We love our Protestant brothers and sisters, of course. But we make no apologies for crying out to our Blessed Mother and speaking her name with the most profound reverence. Don’t like our statues of Mary? Listen, brother: There ain’t no statue high enough for us. Every token of devotion we offer to our Lady is less than she deserves. Indeed, she is not God. But she is a far piece more beautiful, more powerful, and more wonderful than you, or me, or any of us down here. The last thing in the world any Christian needs to worry about is loving Christ’s mother too much.

The Great Project of God’s Grandparents

The great project of life: to avoid attachments to things other than God, so that we keep our eyes open for Him.

The Lord promised Abraham a great inheritance. The Lord espoused the nation of Israel to Himself. As we read, most of God’s people fell away from Him, became preoccupied with things other than Him, got attached to non-divine stuff, faithlessly chasing fleeting distractions.

Fresco of Joachim and Ann by Giotto
But some held on. Some clung to faith. Among the descendants of Abraham, a few always continued the great project of life, which Abraham himself had followed to the end. They believed the promises, and they looked forward to their fulfillment. The faithful remnant of Israel quietly kept the history of the chosen nation moving forward. They married and raised children in little sanctuaries of faith.

Among these nondescript, quiet, prayerful Israelites, the Lord chose two to be His own grandparents. Their flesh and blood would be His flesh and blood. Through their marital embrace, the Lord formed a new Eve to be His Mother. She herself would give birth to God, Anne and Joachim’s grandchild. This immaculate daughter of Israel conceived her child not through natural copulation, but by her nation’s most magnificent and all-encompassing act of faith: “Behold, I am the handmaid of the Lord.”

…“Blessed are your ears, because they hear. Many prophets and righteous people longed to hear what you hear,” the Lord Jesus says to us.

The Word was made flesh and dwelt among us. How? Because God is good. And because Sts. Joachim and Anne pursued the great project of life to the end, and taught their beautiful daughter to do the same.

God first. Faith first. And the promises come true.

Quinceañera Visitation

Today I celebrate Mass for the fourth time this month with the Visitation gospel reading from St. Luke.

This is the gospel reading assigned for a Quinceañera Mass, when a young Mexican woman renews her baptismal promises and consecrates herself anew to the service of God.

Recalling the Visitation suits the occasion of a Quinceañera Mass perfectly.

The Blessed Mother showed the kind spirit of a Christian woman in thinking of her cousin and going to help her. The moment when Mary and Elizabeth met gave the world a beautiful, quiet sign of the coming of the Messiah, when St. John recognized Christ–womb-to-womb, so to speak. And the Blessed virgin expressed the heart of a prayerful quinceañera when she sang her Magnificat, glorifying God for His immeasurable goodness and generosity.

We give thanks that we have life. We give thanks that Christ has given us every reason to hope for eternal consolation. We give thanks that He chose us and made us His own. The Almighty has done great things for us. Holy is His name.

Christmas Gift for Homo Religiosus

God made us in a particular way. He endowed us with some agonizingly exquisite qualities, the qualities that make us who we are. We human persons make the rest of the animal kingdom, the rest of the material universe, look…kind of, well, limited.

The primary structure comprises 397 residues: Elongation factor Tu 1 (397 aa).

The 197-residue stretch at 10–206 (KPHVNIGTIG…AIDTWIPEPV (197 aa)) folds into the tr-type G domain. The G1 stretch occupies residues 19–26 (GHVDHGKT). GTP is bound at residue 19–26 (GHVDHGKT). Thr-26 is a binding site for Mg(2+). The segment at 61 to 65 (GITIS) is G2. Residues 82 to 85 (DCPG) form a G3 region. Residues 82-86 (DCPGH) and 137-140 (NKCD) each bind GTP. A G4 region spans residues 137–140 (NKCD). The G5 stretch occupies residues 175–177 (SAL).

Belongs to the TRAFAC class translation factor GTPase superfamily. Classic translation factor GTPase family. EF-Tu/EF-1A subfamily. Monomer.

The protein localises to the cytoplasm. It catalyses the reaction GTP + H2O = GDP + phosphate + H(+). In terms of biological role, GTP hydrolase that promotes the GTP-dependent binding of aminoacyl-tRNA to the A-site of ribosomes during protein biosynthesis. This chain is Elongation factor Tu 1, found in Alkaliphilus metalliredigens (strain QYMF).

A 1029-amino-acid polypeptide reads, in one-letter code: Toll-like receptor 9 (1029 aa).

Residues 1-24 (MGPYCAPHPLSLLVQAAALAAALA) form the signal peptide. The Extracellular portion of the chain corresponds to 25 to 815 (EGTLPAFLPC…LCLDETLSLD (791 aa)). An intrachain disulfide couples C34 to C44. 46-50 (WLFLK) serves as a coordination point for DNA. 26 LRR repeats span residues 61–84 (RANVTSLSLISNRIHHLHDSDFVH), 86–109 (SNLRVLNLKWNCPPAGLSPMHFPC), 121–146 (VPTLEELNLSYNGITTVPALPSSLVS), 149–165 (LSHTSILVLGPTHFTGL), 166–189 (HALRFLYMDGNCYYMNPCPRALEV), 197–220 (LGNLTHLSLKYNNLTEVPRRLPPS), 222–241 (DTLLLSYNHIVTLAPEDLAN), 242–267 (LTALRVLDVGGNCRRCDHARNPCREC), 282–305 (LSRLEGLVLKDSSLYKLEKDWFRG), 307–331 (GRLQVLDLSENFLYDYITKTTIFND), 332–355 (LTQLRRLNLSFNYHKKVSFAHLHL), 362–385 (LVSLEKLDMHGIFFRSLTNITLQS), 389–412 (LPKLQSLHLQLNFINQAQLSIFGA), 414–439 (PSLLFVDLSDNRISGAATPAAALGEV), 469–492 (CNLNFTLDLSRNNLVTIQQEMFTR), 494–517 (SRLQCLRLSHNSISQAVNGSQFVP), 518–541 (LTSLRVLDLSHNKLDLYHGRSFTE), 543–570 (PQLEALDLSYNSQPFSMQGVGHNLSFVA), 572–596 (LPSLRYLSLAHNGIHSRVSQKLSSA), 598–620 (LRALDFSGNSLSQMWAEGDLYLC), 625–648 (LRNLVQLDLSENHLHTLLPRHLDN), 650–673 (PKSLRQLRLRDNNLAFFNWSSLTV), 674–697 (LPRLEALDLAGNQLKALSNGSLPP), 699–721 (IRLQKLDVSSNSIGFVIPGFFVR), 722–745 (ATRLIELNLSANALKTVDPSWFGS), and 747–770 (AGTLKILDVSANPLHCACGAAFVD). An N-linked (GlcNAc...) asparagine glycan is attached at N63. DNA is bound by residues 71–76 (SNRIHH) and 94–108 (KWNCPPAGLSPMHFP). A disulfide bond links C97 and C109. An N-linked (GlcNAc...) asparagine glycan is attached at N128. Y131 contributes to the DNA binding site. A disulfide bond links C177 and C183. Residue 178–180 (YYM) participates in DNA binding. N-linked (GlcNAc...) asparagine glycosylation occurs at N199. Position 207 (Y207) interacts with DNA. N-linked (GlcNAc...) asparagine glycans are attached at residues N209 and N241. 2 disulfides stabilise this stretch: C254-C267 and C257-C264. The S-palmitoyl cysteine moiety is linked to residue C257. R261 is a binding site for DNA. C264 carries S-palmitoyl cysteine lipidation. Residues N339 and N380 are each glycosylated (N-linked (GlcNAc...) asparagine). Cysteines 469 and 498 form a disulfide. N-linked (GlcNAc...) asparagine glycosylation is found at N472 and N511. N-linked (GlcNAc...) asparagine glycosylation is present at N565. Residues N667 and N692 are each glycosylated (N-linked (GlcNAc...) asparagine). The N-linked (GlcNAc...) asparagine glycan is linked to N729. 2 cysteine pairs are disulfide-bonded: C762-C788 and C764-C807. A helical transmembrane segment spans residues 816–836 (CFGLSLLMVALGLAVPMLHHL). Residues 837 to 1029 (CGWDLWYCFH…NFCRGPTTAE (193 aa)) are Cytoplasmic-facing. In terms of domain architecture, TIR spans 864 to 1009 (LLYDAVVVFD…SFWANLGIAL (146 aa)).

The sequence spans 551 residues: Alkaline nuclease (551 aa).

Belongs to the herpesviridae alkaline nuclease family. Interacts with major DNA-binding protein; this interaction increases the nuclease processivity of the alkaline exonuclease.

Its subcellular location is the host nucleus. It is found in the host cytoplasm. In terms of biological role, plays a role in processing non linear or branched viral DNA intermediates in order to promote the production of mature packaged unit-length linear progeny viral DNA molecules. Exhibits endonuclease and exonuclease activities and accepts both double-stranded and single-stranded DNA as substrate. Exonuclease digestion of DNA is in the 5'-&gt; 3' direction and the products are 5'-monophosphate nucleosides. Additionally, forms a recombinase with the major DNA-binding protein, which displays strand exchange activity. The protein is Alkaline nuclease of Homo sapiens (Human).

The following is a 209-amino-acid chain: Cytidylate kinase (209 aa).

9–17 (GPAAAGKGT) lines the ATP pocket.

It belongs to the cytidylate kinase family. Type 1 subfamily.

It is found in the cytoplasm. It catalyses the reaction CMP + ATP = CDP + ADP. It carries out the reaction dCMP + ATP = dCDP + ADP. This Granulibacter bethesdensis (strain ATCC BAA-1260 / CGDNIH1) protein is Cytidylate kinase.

Four things about us human beings:

1. We long to know the unknowable infinite power behind everything we see.

2. We eagerly desire uprightness and justice; we desperately want things to be right.

3. We feel impelled to live in a worthy, beautiful way, difficult as it may be to do so.

4. We want the friendship, not just of each other, but of God Himself.

For more than two centuries now, ideologues of a certain stripe have been sounding the death knell of the “primitive superstition” known as religion. But we human beings incorrigibly persist. It appears that we cannot be reformed. We will seek God one way or another. We will not abandon our ancient four-pronged religious quest: to know, to please, to imitate, and to befriend the great Other.

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Rambo Virgin Mary (non-superficial Christmas)

We began Advent with two goals. 1) Try to get these new Mass responses right. 2) Prepare to celebrate a non-superficial Christmas.

A superficial Christmas practically ends before it begins. A superficial Christmas feels like work, not a holiday. A superficial Christmas costs too much money. A superficial Christmas leaves a person angry at one relative or another, out of sorts, and five pounds heavier.

How can we have a non-superficial Christmas?

Well, one “person” knows how to do it. Namely, the Church. But our Mother the Church does not take credit for inventing the proper way to celebrate Christmas. The Church learned how to do it from the true master of the non-superficial Christmas. Namely, the Virgin Mary.

“Hail, Mary!” The archangel Gabriel saluted the unique woman, indeed a new Eve. Hail, Mary. Hail, favored one.

This woman lived and breathed nothing but the will of God. No one has ever been more perfectly aware of the fundamental fact of life: I am the work of the Creator’s hands. The Blessed Mother studied this fact with every gaze of her eyes, with every sound she heard, everything she tasted, felt.

At the moment the angel arrived to greet her, Mary’s soul rested in perfect stillness. She liked to read. She didn’t watch t.v.

“What does this mean, that a glorious angel would visit me, go down on one knee before me, make such a proposal to me? Let me inquire, let me seek the truth…”

Continue reading “Rambo Virgin Mary (non-superficial Christmas)”

Advent, Parts I and II

Everybody know that the season of Advent has two parts? Today we complete the first part.

We have prayed and read Scripture passages about the coming of Christ considered as a whole.